Better to eat bread in peace, then cake amid turmoil.
~ Slovak Proverb
Hi Rosy, this blog is for you!
Rosy blogged on making Sally Lunn’s Muffin here. Her pictures looked so nice that Ben asked that I try to make it using her recipe. Her muffins looks better — tall, nice and even have a blop on the top.
Sally Lunn’s muffins are bread said to have originated from Bath, England. There is actually a museum in Bath that is said to have been the home of Sally Lunn. If you want to find out more, here is their website.
This is what mine looks like. Kind of burned on the sides and also flat. Arkensen’s friend, Henry, pop over and had the muffins — he likes it very much. My own boys just took it for granted. Grrr …
So Rosy, where did I go wrong?
- 1/2 cup butter
- 1/2 cup sugar
- 3 cups all-purpose flour
- 4 teaspoons baking powder
- 1 1/2 teaspoons salt
- 2 cups milk
- 1/2 cup light cream (half & half)
- 1/2 cup heavy cream (whipping cream)
- 3 eggs, beaten
So, here is my version of the Sally Lunn muffin. Perhaps a bit too short … a bit burnt on the side … does not have a lump on the top … but at least it smells wonderful and I get ONE appreciation from dear Henry. 🙂 Thanks Rosy!
This Post Has 0 Comments
Hi Suanne! Just got back and had to see what I’ve missed on your blog. I’m so excited you tried the Sally Lunn’s. Sorry you weren’t happy with them. To tell you the truth, the ones I cooked in the muffin tins (vs. the popover tins) didn’t turn out as big and tall. I also used an electric mixer (don’t know if that makes a difference). And I used heavy whipping cream and whipping cream (again, don’t know if that makes a difference). Did they taste good though? They don’t look all that bad to me! I’ve seen and made worse!!
P.S. I may have had everything room temp. I don’t remember, but this is what I usually do. The butter was probably very soft.
Checked your blog and saw that you had a great time at the beach. The prawns look awesome.
Ok, thanks for the comments. Watch out for Sally Lunn version 2.0! 🙂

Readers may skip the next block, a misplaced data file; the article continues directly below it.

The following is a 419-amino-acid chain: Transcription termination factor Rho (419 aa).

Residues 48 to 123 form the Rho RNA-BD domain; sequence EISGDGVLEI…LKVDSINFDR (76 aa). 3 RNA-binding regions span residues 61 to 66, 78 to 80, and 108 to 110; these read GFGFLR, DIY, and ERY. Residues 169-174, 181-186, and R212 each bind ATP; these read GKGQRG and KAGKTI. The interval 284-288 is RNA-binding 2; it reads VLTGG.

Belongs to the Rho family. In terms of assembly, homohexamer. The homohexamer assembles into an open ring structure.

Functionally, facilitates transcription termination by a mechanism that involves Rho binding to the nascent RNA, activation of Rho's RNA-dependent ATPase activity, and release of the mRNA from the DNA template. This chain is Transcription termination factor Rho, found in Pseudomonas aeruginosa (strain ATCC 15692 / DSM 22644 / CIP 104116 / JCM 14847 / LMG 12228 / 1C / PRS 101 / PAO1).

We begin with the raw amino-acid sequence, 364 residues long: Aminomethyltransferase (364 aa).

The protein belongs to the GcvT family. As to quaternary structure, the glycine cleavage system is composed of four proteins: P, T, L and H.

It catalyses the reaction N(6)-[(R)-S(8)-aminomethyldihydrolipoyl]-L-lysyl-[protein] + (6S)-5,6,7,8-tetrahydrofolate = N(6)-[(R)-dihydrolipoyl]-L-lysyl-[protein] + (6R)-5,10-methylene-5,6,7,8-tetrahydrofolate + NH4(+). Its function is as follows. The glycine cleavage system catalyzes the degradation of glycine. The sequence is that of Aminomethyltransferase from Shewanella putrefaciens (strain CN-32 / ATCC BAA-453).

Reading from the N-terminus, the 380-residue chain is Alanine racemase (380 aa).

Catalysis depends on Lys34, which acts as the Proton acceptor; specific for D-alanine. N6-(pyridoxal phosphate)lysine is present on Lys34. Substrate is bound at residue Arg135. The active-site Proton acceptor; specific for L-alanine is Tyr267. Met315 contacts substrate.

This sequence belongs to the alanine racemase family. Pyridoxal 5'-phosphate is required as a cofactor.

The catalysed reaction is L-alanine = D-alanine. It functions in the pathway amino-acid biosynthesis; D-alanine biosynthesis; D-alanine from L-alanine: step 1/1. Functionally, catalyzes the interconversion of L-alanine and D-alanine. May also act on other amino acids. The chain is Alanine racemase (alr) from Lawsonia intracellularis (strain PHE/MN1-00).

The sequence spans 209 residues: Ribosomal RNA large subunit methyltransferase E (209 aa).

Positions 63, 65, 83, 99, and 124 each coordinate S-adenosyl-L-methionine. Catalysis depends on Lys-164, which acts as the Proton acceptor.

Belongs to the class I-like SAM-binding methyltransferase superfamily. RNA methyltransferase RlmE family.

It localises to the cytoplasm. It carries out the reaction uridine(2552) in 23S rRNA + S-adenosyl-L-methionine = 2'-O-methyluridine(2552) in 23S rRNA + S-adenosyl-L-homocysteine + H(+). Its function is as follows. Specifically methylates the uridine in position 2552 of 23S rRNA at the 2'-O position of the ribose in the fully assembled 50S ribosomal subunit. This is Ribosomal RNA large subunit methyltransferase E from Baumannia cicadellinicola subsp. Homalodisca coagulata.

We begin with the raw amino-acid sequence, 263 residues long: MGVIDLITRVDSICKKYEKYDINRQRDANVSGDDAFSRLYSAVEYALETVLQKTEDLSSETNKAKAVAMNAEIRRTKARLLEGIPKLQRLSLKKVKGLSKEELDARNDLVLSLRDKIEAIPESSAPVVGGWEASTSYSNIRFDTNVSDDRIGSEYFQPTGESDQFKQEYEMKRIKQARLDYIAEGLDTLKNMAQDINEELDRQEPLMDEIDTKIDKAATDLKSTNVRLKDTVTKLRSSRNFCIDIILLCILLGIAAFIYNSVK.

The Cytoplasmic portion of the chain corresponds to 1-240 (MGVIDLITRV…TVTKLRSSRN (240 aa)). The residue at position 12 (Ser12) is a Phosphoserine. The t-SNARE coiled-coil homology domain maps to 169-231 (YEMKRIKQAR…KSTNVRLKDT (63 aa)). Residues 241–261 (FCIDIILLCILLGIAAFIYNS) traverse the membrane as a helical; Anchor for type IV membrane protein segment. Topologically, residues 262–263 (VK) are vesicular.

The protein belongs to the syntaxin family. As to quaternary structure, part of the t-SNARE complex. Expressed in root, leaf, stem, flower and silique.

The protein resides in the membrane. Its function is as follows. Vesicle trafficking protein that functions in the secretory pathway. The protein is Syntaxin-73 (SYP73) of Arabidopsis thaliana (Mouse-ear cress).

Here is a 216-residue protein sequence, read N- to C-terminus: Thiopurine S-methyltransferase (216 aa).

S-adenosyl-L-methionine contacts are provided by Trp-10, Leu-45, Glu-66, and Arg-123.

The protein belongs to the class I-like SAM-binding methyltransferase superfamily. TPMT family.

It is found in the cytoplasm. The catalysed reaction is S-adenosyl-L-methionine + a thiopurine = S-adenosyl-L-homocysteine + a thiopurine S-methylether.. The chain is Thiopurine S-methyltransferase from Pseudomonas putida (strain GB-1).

There you go! Never give up. I always keep trying ’til it’s right too!
Just spotted this blog. I’ve been to the Sally Lunn’s tearoom with my family whilst I was visiting Bath during the summer. I was disappointed with their level of cleanliness and service for which the manager had apologised when I emailed a complaint. However, their (tiny) museum, food and atmosphere were quite good. We’ve even bought a box of (very strong) tea and five boxes of their famous buns â€“ those buns were massive and I’m not exaggerating! I really recommend visiting Bath, England.
Pingback: Chow Times » Sally Lunn’s Muffin Version 2
Hi, happened to stumble upon your blog..
I kind of did an experiment few weeks ago with muffins. And I realised that if I totally omit milk or cream, my muffins stand a bit taller (as in puff-ier). I suspect it’s the heavy cream you use that might have caused the batter to be denser? I’m just guessing 🙂
This was the one with milk http://littlegastronomy.blogspot.com/2008/08/ristretto-choc-chips-muffins.html
I just found this so my reply is a couple of years late. The recipe looks interesting – I’ve not seen a Sally Lunn’s without yeast. It’s been 5 years since I’ve been in the UK and I am sure the Sally Lunn bun I had was yeast raised.
This is the recipe I use it’s from Elisabeth Ayrton’s English Provincial Cooking – Published by Harper & Row 1980 and she refers too them as Bath Buns. I hope I’m giving Elisabeth great PR for her book rather than causing a copyright infringement. You can find the book on the used book market – I found 3 first edition/first printing editions!
From the book:
The original eighteenth-century recipe contained caraway comfits instead of sultanas. These are now unobtainable and, in any case, the flavour of caraway seeds is disliked by many people today. This recipe also suggests flavouring with rosewater and sherry, but this gives the delicious, buttery rich buns a rather unexpected and slightly musty flavour.
Mix one-third of the flour with the beaten eggs, yeast and vanilla in a bowl. Cover and set in a warm place to rise for 30 minutes. Meanwhile, rub the butter into the remaining flour and work in the castor sugar, so that a stiff paste is formed.
When the yeast mixture has risen, work it into the butter paste, adding the sultanas as you do so.
Butter baking sheets and shake flour over them. Put tablespoonfuls of the bun mixture well apart on the baking sheets. Brush each bun over with the unbeaten white of egg and sprinkle with granulated sugar. Leave to prove for 30 to 40 minutes or until the buns have puffed up. Bake at 400F (200C, Gas Mark 6) for 20 minutes. The buns should be well spread, risen and a light golden brown.
1 ½ cups (360g) flour
4 egg yolks, well beaten with 3 whites, remaining white reserved
1 oz (30g) fresh yeast, dissolved in a little warm water
¼ teaspoon vanilla essence
2 sticks (240g) butter
½ cup (120g) castor sugar
2/3 cup(120g) sultanas
2 tablespoons (30g) granulated sugar